2. Will Smith is so beloved and thus non-threatening that Chris Rock probably didn’t even realize what happened until Will yelled at him to keep his wife’s name out of his mouth.
When my neighbors walk up on me too quickly, I tend to tense up and prepare for the worst. Yet, Chris Rock saw Will walking towards him and more or less…welcomed it. This, after making a joke at the expense of Will’s wife, Jada. Like Chris Rock couldn’t have had a single, solitary clue that Will Smith, one of Hollywood’s favorite and most bankable stars, would ever put hands on him. That is how loved Will Smith is; if he’s walking towards you, even after you made a jacked up joke about his wife, you still assume he’s coming in with a smile.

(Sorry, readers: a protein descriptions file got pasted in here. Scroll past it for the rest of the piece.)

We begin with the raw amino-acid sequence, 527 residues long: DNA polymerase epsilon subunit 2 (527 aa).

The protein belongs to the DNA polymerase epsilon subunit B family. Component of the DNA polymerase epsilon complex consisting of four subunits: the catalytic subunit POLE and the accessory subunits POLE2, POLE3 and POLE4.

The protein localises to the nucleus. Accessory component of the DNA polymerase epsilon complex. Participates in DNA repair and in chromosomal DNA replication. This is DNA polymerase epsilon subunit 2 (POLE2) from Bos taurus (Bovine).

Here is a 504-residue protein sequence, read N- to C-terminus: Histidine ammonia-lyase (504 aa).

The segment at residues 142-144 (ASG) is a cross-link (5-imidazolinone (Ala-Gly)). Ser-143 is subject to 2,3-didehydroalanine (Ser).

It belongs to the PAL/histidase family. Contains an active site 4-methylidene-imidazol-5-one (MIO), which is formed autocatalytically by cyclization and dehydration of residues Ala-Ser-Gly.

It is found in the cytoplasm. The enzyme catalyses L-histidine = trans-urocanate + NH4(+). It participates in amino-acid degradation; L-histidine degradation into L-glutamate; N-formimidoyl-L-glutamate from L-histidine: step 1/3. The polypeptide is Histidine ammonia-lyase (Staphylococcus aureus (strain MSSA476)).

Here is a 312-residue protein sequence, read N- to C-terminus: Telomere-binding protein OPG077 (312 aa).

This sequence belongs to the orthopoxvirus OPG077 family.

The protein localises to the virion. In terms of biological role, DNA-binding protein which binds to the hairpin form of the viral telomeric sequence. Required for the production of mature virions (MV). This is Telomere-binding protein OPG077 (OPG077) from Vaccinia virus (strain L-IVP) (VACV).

3. I read Will’s biography, Will, and apparently, Will used to do this. To anybody.
Well, I audiobooked it. Don’t get me to lying. But Will talks about early in his career, he was known for sucker-punching folks who talked trash about him or disrespected him. Because of his cookie-cutter image, folks kept testing him, and he had had enough, so he started firing off on folks. According to his book, Will used to fight people, like, every weekend, trying to prove how not soft he was. Perhaps he had a flashback?
4. The how, when and where to “protect Black women” conversations have been NOTHING short of eye-opening.